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A response to Frank Moloney

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  • Raimo Hakola
    Dear Frank and other members of the group, I must first apologize that I did not reply to some of your responses earlier. We had some problems with our server
    Message 1 of 1 , Mar 8, 2001
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      Dear Frank and other members of the group,
      I must first apologize that I did not reply to some of your responses
      earlier. We had some problems with our server yesterday, and so I could not
      take part in the discussion. But here is my response to professor Moloney:

      Frank wrote:
      "But if "hoi Ioudaioi" are "the Jews in general," or close to it ... who
      are the disciples, the Mother of Jesus, Nicodemus, Mary Magdalene, the
      Beloved Disciple ... and no doubt a certain number of ethnic Jews who
      belonged to the Johannine community. The "aposunagogos" problem
      (whetever one makes of it, and I think Adele Reinhartz is wrong) means
      something "Jewish.""

      Those "good guys" that you mention are not called the Jews in the narrative
      (Nicodemus could be an exception, but I am not sure whether he really
      belongs to this list, because his response to Jesus is very ambiguous).
      This may well imply that the Johannine believers did not identify
      themselves as the Jews anymore, and, if so, the debate in John is not
      anymore purely an inner-Jewish debate (as was stated earlier in this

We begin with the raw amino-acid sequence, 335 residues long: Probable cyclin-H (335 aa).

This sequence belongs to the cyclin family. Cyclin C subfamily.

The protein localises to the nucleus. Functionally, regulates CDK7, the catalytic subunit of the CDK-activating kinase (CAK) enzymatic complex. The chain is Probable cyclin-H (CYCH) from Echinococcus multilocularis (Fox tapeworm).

discussion by Adele Reinhartz). I have no doubts that "a certain number of
      ethnic Jews" belonged to the Johannine community. It is also self-evident
      that almost all the characters in the Gospel are "ethnic Jews," even though
      the term hoi Ioudaioi is used only for "the bad guys" (of course, the term
      is used for Jesus, and this was the main theme of my paper). But I think
      that the introducing of the theme of "ethnic Jews" is not really helpful in
      the case of John. As I tried to argue in my earlier message, the term hoi
      Ioudaioi seems to have mainly a religious meaning in the Gospel. I know
      that ethnic and religious matters were tightly interwoven in the ancient
      world, but I still think that the religious aspect of the term is
      emphasized in John. In light of this, it is not surprising that the term is
      not used for all characters who are "ethnic Jews," but is reserved for
      those who do not receive Jesus, i.e. who do not share the faith of the
      writer and his community.
      I must admit, however, that my earlier statement "HOI IOUDAIOI have become
      the Jews in general" may be misleading. The term does not refer to all Jews
      in an "ethnic" sense, but to those Jews who did not accept the faith of the
      evangelist and his community. But I still maintain that the sweeping usage
      of this term in John cannot be explained by claiming that it refers mainly
      to a limited group of Jewish authorities or the Pharisees. The term is
      sometimes used for these groups in the Gospel, but its meaning is not
      resricted to them.

      Regards
      Raimo

      Raimo Hakola

      Department of Biblical Studies
      P.O. Box 33
      00014 University of Helsinki

      tel. +358 9 191 22518
      fax +358 9 191 22106
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